According to him, this illegality must stop and no one is permitted to operate without license or approval,  adding that they would be unsealed when they follow due process.
The Operation Controller explained that  DPR was out to ensure that all gas operators in the State adhere to safety and health requirements as well as follow due process.
According to him, the department is taking audit of all gas operators across the state including roadside retailers.
He warned those transfilling gas products against the practice, describing it as illegal and highly risky, adding that the department will not condone such act.
He also urged operators of Liquefied Petroleum Gas (LPG) to always consider the safety of people and environment during operations.
Nkanga further encouraged the use of LPG popularly known as cooking gas, saying it is safer and economical than kerosene.

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Russia To Partner Nigeria On Gas, Power Development

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The Russian Federation has expressed its readiness to partner the Nigerian National Petroleum Corporation (NNPC) in the development of Nigeria’s upstream, gas and power sectors.
This was made known by the Russian Federation Ambassador to Nigeria, Alexey Shebarshin, during a working visit to the Group Managing Director, NNPC, Mele Kyari, last Friday.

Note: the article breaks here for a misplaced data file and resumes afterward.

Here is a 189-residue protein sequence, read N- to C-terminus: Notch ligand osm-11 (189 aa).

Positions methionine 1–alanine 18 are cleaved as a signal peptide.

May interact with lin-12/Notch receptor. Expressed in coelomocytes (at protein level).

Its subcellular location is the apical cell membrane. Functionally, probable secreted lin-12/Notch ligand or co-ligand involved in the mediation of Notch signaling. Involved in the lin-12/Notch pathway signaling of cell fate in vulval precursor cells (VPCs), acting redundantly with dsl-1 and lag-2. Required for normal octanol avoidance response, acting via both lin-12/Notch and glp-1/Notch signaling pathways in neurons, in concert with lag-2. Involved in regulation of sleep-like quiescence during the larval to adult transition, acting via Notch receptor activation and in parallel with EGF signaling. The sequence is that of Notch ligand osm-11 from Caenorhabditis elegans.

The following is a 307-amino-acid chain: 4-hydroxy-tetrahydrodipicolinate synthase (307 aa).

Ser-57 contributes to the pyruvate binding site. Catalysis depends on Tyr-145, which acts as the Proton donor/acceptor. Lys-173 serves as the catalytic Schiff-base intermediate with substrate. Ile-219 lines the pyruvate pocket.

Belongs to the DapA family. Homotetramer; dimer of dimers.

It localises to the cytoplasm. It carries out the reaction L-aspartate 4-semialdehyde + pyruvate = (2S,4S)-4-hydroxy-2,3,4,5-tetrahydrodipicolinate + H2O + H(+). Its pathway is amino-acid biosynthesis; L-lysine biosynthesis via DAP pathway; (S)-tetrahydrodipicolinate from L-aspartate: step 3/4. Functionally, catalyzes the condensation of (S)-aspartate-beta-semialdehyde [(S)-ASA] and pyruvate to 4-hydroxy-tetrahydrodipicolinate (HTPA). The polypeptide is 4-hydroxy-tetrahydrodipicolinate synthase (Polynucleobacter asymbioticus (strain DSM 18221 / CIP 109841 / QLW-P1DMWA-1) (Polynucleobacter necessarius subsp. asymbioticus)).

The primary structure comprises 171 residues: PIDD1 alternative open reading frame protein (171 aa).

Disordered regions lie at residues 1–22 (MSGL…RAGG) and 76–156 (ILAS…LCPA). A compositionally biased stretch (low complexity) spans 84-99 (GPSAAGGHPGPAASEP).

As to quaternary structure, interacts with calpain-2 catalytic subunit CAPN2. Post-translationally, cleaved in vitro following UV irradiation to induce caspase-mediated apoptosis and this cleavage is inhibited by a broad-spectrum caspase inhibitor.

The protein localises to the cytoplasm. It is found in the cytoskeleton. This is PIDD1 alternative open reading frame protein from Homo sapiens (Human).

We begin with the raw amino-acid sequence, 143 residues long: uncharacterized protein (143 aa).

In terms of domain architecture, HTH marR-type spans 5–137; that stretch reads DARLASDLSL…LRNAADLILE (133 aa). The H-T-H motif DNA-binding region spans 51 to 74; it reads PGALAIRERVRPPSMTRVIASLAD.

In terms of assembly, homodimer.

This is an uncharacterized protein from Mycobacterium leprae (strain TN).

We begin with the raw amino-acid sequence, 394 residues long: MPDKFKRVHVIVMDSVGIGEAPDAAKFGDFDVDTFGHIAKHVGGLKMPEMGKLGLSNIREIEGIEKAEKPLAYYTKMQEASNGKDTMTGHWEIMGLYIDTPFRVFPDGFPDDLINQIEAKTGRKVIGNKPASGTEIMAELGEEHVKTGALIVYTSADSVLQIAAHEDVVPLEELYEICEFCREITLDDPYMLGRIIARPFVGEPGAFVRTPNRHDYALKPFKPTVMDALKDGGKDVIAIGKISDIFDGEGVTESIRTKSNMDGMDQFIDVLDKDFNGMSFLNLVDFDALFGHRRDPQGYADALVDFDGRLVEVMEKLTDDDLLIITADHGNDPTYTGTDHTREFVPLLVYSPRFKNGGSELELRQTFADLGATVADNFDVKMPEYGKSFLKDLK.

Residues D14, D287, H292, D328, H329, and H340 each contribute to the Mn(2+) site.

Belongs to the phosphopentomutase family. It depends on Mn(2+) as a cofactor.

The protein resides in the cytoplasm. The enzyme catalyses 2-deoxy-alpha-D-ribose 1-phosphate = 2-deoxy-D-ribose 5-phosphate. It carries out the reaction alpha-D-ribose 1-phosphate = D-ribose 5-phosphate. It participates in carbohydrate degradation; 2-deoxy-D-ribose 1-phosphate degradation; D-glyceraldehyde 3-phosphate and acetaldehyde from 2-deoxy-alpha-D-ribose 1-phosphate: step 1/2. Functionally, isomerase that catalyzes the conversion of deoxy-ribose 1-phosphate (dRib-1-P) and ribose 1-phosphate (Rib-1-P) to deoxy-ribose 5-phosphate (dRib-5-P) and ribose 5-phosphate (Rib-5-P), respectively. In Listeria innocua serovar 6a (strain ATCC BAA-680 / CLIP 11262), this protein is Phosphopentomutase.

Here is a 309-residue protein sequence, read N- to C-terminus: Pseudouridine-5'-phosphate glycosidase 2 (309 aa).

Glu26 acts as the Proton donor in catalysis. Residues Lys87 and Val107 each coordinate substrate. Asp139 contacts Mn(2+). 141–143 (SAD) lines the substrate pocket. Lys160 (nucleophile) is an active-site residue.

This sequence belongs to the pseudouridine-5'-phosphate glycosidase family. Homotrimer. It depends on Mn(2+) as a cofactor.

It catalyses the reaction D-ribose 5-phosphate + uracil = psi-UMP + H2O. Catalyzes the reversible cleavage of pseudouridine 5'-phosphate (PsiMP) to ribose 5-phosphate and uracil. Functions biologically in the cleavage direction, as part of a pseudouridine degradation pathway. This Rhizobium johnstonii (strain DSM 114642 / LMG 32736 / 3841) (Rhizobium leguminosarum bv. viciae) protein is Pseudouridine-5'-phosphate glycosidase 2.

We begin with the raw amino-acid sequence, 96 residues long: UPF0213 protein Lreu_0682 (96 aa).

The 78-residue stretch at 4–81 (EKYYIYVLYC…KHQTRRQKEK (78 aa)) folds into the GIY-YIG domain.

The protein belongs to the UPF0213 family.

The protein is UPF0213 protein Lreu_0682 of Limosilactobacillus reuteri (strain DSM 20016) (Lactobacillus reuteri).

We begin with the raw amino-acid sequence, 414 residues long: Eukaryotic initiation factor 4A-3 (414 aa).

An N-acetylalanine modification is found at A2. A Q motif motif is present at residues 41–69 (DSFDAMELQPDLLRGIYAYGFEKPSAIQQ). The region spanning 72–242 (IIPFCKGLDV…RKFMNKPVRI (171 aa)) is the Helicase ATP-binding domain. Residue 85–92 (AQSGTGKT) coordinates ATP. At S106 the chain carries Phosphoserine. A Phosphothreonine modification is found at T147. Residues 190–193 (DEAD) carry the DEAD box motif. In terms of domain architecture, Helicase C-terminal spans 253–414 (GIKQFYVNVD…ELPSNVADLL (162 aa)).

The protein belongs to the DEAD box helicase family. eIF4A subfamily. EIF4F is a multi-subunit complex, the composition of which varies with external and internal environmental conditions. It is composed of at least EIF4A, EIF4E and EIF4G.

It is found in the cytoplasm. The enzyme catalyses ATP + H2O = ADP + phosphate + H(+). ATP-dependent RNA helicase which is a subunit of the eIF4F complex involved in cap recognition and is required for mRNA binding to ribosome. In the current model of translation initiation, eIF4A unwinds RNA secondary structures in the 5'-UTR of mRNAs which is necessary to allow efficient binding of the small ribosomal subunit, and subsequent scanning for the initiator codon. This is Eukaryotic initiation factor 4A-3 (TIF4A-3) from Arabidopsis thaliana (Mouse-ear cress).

Shebarshin, who stated that the visit was to consolidate on the gains made from the Russia-Africa Summit held in Sochi last year, added that the Russian embassy in Nigeria was keen on enhancing the bilateral co-operation between the two countries across the oil and gas value-chain.
He was quoted in a statement issued by the NNPC, as saying, “We are particularly interested in participating in Nigeria’s power infrastructure projects.
“We would also keep close track of the ongoing negotiations between the NNPC and Gazprom on the restoration of the bilateral cooperation which aims to revive and solidify the venture between our two companies for gas infrastructure development in Nigeria.”
Shebarshin highlighted the Memorandum of Understanding signed between the NNPC and Russian-based company, Lukoil, which focused on refinery rehabilitation, adding that he was ready to provide assistance to move the project forward.
Kyari thanked the ambassador for the visit and assured him of the NNPC’s commitment to partner the Russian embassy in Nigeria to ensure that the two countries benefit from the bilateral cooperation reached in Sochi, Russia.
He said, “As a national oil company, we are committed to growing Nigeria’s economy. We will set up communication channels with the Russian companies, Lukoil and Gazprom in particular, to promote this collaboration for the benefit of our two countries.”